For day 3 of Black History Month, enjoy this excerpt from William Grant Still’s Symphony No. 1 (Afro-American Symphony). Since he worked in the classical music tradition, Still isn’t as much of a household name as some of the jazz composers that were his Harlem Renaissance compatriots (Fats Waller, Duke Ellington, etc), but he was a big deal.
Among other things, he was the first American composer to have an opera produced by the New York City Opera. Not first African-American composer – first AMERICAN composer. (The opera is called Troubled Island, and is about the Hatian slave uprising.) If you like the work of Edgard Varèse, you’ll like him. Beautiful music. And there’s lots of it to dive into – he was prolific without being repetitive. One of the great American composers (and conductors), though currently out of fashion.
I continue to want us to have a cute name. I continue to make low-fi graphics based on my cute name.
I actually like the common core math curriculum; it’s good at getting across that numbers have meaning beyond themselves (by which I mean represent an amount or measurement of something else) and that you can estimate. If you learn math that way, it’s more intuitive. (It’s the way I naturally think of math, for example.) But I’m sure it’s frustrating for parents who are trying to help with homework and think “wait, this is MATH now?” because it’s a little like having to help with art homework – thinky abstract stuff. You can’t necessarily jump in in the middle.
The main complaints I have seen about “new math” are parents mad that they’re being asked to either (1) estimate rather than do arithmetic (2) fill in boxes or use number cubes to represent amounts visually instead of using arab numerals, or (3) pay attention to significant digits and therefore round off. All of which is stuff that’s not really new.
I see this as being historically similar to when in the 70s a lot of people freaked out over the shift to teaching reading using phonics instead of using the whole word method. (Which some people are still freaking out about, even though it’s been confirmed through a huge amount of experimental evidence that it’s the fastest way to teach reading to the largest group of students.) Lots of “du u no haw to reed gud” etc. I have trouble understanding the degree of outrage (or maybe fear?) people feel over an attempt to move away from rote learning to get kids to think about process.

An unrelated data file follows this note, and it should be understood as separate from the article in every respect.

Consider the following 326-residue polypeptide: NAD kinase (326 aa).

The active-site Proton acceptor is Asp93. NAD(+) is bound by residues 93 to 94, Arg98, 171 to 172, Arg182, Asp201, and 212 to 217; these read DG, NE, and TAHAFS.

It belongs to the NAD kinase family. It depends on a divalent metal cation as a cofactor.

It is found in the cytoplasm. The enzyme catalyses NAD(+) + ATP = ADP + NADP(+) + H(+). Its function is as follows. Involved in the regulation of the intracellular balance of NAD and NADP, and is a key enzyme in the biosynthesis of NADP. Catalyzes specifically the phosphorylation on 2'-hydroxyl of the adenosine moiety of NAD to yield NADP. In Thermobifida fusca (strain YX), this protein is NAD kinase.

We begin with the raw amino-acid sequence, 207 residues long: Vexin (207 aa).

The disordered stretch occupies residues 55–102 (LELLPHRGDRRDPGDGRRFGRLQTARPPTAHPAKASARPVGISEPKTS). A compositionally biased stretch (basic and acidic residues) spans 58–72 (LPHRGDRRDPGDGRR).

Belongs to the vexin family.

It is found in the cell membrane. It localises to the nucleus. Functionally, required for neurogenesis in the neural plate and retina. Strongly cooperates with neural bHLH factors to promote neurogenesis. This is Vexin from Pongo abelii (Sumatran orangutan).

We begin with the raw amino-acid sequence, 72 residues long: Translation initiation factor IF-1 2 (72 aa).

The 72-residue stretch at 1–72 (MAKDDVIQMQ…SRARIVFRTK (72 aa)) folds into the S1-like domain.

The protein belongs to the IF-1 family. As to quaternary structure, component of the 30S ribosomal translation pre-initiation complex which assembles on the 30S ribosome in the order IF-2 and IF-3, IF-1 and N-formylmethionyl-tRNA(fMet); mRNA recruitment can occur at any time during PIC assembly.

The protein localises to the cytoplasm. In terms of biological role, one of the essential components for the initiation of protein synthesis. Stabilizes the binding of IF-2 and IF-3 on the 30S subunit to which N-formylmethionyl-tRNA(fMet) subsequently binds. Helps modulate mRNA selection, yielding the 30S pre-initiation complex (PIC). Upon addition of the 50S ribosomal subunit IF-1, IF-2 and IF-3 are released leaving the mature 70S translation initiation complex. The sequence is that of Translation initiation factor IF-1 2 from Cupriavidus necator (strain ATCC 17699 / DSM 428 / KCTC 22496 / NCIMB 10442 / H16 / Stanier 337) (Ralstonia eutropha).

Like, once kids get the basics of this system, it’s easier for them to invent the next step on their own instead of having to ask a teacher. It’s a deeper level of understanding than “memorize the next multiplication table.” (Full disclosure: I hate memorizing things. By which I mean I hate intentionally memorizing things, by for instance repeating a table of words or numbers over and over, rather than committing to memory naturally as I make mental connections.)
Given that Betsy DeVos’s only qualification as education secretary seems to be $200 million in campaign contributions, and there are about 50.4 million children currently enrolled in U.S. public schools, we can figure that any senator who votes for her confirmation is willing to sell children for $4 per child.
How’s that for a word problem?